Print version ISSN 0102-7638
Rev Bras Cir Cardiovasc vol.26 no.1 São José do Rio Preto Jan./Mar. 2011
Editor in Chief of the Brazilian Journal of Cardiovascular Surgery
Physician has always existed and he will exist forever! In the most primitive societies, there he was to pursue his art, resulting from an inner man impulse, independent of any interest or will. We can mention by an instance, without the interest of being unabridged the following: medicine-men, witch-doctors, shamans, quack, quack doctors, praying men, sorceresses, midwives, and Barber-Surgeons. The latter ones are the ancient repository of knowledge that over the years eventually create a major medical specialty within the Medicine. It keeps with the Medicine close relations, but it depends of the unrestrictedly unique skills of the practitioners.
The Barber-Surgeon took with himself his clumsy working tools, existent in those days and his own hospital, usually a carriage drawn by horses. He wandered from one town to another offering his services to those who suffered from incurable diseases through the noninvasive medicine from those times.
Masters who taught their disciple the techniques they have developed or learnt throughout their lives passed down their knowledge from one generation to the next. The diseases that could be treated surgically were few. They were always followed by great risk and suffering, because infections and bleedings were a constant, and anesthesia was still just a dream.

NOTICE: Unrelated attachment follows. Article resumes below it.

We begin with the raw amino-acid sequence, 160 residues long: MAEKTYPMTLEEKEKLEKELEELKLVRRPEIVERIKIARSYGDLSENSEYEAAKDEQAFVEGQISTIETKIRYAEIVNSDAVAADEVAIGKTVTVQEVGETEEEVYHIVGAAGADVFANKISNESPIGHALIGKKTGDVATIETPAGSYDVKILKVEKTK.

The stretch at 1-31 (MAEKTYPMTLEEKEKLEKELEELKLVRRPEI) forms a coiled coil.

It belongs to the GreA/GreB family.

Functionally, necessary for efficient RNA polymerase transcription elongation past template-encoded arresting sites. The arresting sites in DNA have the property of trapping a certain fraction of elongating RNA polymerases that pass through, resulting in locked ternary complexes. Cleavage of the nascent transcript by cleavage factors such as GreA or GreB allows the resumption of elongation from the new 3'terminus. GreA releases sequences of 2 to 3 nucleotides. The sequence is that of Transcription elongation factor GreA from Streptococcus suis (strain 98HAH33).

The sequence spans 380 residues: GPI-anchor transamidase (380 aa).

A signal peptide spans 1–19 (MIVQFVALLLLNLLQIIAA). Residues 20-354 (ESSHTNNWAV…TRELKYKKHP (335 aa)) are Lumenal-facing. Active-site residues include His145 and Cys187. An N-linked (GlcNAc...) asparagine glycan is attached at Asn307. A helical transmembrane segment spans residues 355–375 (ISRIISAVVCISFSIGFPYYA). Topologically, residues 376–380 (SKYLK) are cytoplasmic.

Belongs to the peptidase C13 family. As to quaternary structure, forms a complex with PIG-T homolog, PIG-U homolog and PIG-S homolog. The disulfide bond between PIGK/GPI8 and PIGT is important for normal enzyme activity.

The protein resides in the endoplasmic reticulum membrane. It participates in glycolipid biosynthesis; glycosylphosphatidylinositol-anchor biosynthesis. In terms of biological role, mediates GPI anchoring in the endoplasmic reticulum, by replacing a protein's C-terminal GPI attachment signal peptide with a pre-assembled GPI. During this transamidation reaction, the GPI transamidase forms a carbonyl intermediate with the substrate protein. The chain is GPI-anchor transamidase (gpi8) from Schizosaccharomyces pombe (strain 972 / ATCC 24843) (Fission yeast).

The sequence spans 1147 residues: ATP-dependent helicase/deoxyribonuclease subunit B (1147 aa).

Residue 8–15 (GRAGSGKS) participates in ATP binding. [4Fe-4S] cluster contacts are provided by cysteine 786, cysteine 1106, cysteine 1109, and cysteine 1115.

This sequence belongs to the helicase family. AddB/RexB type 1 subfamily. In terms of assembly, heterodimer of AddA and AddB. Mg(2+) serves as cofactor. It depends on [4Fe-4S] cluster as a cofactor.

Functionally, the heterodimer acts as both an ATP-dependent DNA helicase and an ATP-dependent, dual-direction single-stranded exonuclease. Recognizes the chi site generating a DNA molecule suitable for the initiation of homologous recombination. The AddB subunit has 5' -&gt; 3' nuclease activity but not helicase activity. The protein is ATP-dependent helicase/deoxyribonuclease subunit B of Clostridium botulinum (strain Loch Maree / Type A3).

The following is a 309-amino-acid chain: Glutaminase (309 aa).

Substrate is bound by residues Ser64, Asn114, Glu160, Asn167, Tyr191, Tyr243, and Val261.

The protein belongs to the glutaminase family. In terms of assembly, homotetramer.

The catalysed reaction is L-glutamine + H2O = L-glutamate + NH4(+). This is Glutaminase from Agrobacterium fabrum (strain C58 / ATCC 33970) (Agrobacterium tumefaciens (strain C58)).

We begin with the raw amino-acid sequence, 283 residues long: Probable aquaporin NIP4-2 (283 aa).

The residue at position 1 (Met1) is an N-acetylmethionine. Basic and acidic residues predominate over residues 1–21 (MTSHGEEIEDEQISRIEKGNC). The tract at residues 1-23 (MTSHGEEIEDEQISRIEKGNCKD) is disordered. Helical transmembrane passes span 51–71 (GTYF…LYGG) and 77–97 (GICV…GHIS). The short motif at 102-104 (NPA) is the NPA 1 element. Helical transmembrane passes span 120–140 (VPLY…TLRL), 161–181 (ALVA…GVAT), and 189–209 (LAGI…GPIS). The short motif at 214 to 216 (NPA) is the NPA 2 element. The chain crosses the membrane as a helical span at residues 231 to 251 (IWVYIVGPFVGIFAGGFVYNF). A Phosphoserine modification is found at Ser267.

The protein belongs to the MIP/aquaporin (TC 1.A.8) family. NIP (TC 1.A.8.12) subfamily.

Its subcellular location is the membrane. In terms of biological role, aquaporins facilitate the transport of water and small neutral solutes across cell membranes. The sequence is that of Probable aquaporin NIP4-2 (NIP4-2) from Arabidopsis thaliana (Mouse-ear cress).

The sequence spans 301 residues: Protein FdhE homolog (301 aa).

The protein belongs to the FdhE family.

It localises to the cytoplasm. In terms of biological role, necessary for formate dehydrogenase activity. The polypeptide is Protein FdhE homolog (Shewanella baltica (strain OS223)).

The Barber-Surgeons were not always successful in their procedures and the death of patients was not a rare event. When such an event occurred, they ran away in the dead of the night before the families and friends of the deceased massacred them. One of the prerequisites to get rid of the death was their Ambulant Hospitals drawn by horses: They had to be very strong and fast so that they could have a well-succeed escape!
Through evolution, these men endowed with innate qualities, which allowed them to penetrate the "insides" of their fellow creatures, have been accepted at medical schools. They became part of the elite of those who dedicated themselves to master the knowledge of anatomy, physiology, and pathology. These major frameworks would transform the empirical medicine into science. However, the art continued to be a routine for surgeons. It does not matter how much he holds the whole field of sciences, if he does not have the necessary skills, he at no time will be succeeded.
The advent of general anesthesia, which took place on October 16, 1846, by the insistence of the dentist William Thomas Green Morton, allowed the surgeon John Collins Warren, from the Massachusetts General Hospital, in Boston, to remove a tumor from the neck of Gilbert Abbot, a 17-year-old young boy. He was seemingly unconscious during the entire procedure without feeling any pain.
The field of modern surgery as we know it today has been opened. Over this short span of only 160 years, almost nothing in the millenary evolution of humanity, the surgery has reached limits never imagined before. Endotracheal intubation, an amazingly simple concept but so difficult to be accepted, has allowed the physicians to open the chests of the patients and make anesthesia safer and reproducible.